Steel execs want Trump to get tough on imports: 'The need for action is urgent'

Trump predicts NAFTA termination
Trump predicts NAFTA termination

President Trump began an investigation earlier this year into whether steel imports were threatening national security. Four months later, the steel industry wants action.

Executives from 25 steel companies and industry groups wrote a letter to Trump on Wednesday demanding the president act. They say excess steel capacity and rising imports are hurting the American steel industry.

"The need for action is urgent," the letter stated.

Trump had directed Commerce Secretary Wilbur Ross in April to launch the probe.

Ross originally said he hoped to wrap it up by the end of June, but the Commerce Department won't give a new estimate now. An official told CNNMoney on Tuesday that the administration is "following the normal process of review."

Since the announcement of the investigation, steel imports have continued "to surge," the executives said. Imports in June captured 30% of the U.S. market and hit their highest monthly total in more than two years, the letter argued.

"The sustained surge of steel imports into the United States has hollowed out much of the domestic steel industry and threatens our ability to meet national security needs," the leaders wrote in the letter.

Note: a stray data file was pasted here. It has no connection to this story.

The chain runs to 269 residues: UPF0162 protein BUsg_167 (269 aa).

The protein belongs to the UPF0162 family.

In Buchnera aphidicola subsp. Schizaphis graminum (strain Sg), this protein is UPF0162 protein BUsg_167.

Related: Why hasn't Trump used his 'sledgehammer' on trade?

The letter was signed by top executives from Nucor Corp. (NUE), ArcelorMittal USA (AMSYF), United States Steel Corp (X)., the American Iron and Steel Institute, and others.

Tougher trade policies were a centerpiece of Trump's campaign. He lambasted China and Mexico for stealing millions of jobs from the United States, and he promised to bring those jobs back with better trade deals or punishing tariffs.

The United States is the world's largest steel importer. Its top three import sources are Canada, Brazil and South Korea.

Under a 1962 law, if the president invokes national security as the reason for the investigation, he can impose tariffs as high as he wants without approval from Congress. He can also get around an independent panel of U.S. trade judges. A trade official from the Clinton administration told Bloomberg in May that the law is a "big sledgehammer."

If Ross determines that steel imports do threaten national security, it could start a trade war. The U.S. would probably impose tariffs, which could affect trade partners. Some or all could retaliate with tariffs on American products.

However, Trump hinted in July that tariffs may not be coming soon, if at all.

He told The Wall Street Journal that the administration would address steel tariffs after "we get finished up health care and taxes and maybe even infrastructure," according to a transcript published by Politico. Congress has so far failed to pass health care legislation and hasn't even taken up taxes or infrastructure.

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